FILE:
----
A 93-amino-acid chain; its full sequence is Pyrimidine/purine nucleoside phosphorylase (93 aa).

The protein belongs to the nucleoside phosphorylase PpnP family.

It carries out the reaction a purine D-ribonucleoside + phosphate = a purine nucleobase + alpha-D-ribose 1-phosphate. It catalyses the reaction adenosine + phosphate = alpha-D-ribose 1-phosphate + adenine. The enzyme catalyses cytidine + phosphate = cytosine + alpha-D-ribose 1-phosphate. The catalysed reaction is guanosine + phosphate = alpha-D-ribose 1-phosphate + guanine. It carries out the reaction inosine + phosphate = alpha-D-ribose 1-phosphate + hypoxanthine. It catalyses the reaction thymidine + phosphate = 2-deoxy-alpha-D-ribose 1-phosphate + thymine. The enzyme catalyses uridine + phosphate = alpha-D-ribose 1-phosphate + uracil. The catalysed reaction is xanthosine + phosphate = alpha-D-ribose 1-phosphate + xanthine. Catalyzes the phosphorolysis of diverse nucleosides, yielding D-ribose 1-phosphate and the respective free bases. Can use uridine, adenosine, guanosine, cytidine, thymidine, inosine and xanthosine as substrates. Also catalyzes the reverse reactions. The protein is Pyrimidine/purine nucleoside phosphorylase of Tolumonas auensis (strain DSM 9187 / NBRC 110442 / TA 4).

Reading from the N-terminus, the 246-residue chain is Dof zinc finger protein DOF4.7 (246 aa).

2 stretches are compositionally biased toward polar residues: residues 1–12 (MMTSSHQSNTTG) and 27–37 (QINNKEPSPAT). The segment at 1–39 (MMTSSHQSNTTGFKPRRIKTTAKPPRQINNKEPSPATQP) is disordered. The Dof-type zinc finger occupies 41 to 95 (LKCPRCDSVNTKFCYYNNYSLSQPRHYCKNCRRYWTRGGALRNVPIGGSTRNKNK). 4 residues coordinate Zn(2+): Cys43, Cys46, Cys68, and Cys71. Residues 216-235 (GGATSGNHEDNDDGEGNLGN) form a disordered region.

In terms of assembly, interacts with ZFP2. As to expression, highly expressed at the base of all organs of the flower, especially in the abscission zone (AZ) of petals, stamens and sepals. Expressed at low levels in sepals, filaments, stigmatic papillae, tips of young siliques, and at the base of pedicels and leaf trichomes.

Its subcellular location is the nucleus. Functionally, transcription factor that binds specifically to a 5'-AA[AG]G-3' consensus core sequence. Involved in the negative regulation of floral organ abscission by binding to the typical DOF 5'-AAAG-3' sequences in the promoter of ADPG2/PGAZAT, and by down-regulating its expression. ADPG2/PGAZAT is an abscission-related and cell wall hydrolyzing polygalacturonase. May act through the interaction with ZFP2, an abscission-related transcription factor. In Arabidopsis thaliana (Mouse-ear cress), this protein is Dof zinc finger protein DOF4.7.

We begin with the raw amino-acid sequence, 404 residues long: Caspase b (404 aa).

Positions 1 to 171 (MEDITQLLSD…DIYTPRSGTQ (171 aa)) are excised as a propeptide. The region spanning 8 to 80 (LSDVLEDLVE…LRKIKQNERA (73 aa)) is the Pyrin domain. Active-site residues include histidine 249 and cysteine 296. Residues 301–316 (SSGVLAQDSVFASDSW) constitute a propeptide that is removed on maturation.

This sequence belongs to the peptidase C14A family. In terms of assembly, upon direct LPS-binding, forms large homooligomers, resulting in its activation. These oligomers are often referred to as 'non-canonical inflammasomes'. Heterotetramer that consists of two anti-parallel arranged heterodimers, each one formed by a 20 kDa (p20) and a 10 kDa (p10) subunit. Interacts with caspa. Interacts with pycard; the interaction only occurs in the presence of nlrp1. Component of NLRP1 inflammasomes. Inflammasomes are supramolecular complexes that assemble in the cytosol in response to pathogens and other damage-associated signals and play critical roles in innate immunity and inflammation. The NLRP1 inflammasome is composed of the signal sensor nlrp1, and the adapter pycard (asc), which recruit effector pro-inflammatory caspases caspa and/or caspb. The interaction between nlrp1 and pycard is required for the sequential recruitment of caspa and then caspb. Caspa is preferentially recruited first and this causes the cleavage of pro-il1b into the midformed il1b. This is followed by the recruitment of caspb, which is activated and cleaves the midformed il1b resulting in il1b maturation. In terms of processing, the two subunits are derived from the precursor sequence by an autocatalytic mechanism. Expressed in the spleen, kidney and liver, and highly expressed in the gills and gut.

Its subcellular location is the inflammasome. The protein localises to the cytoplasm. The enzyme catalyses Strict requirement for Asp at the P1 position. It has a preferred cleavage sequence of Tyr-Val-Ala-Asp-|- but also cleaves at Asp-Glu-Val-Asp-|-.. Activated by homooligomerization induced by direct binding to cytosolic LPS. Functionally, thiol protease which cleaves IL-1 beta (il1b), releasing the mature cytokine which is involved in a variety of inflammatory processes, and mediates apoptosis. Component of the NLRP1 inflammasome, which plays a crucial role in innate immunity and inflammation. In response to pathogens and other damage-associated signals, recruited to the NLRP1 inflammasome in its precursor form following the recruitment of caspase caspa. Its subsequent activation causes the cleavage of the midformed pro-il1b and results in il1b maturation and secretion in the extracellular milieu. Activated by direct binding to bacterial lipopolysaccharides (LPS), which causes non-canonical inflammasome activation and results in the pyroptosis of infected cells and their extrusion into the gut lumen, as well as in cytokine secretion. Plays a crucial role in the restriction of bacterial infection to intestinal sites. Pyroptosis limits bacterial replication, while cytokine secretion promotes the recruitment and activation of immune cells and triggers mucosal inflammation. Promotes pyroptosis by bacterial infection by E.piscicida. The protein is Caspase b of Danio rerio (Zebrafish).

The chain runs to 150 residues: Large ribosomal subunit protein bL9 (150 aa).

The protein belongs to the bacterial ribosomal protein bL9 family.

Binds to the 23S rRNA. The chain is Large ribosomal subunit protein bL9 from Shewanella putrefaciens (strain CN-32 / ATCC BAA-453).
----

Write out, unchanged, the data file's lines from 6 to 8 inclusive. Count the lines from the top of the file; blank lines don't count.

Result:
In terms of assembly, interacts with ZFP2. As to expression, highly expressed at the base of all organs of the flower, especially in the abscission zone (AZ) of petals, stamens and sepals. Expressed at low levels in sepals, filaments, stigmatic papillae, tips of young siliques, and at the base of pedicels and leaf trichomes.

Its subcellular location is the nucleus. Functionally, transcription factor that binds specifically to a 5'-AA[AG]G-3' consensus core sequence. Involved in the negative regulation of floral organ abscission by binding to the typical DOF 5'-AAAG-3' sequences in the promoter of ADPG2/PGAZAT, and by down-regulating its expression. ADPG2/PGAZAT is an abscission-related and cell wall hydrolyzing polygalacturonase. May act through the interaction with ZFP2, an abscission-related transcription factor. In Arabidopsis thaliana (Mouse-ear cress), this protein is Dof zinc finger protein DOF4.7.

We begin with the raw amino-acid sequence, 404 residues long: Caspase b (404 aa).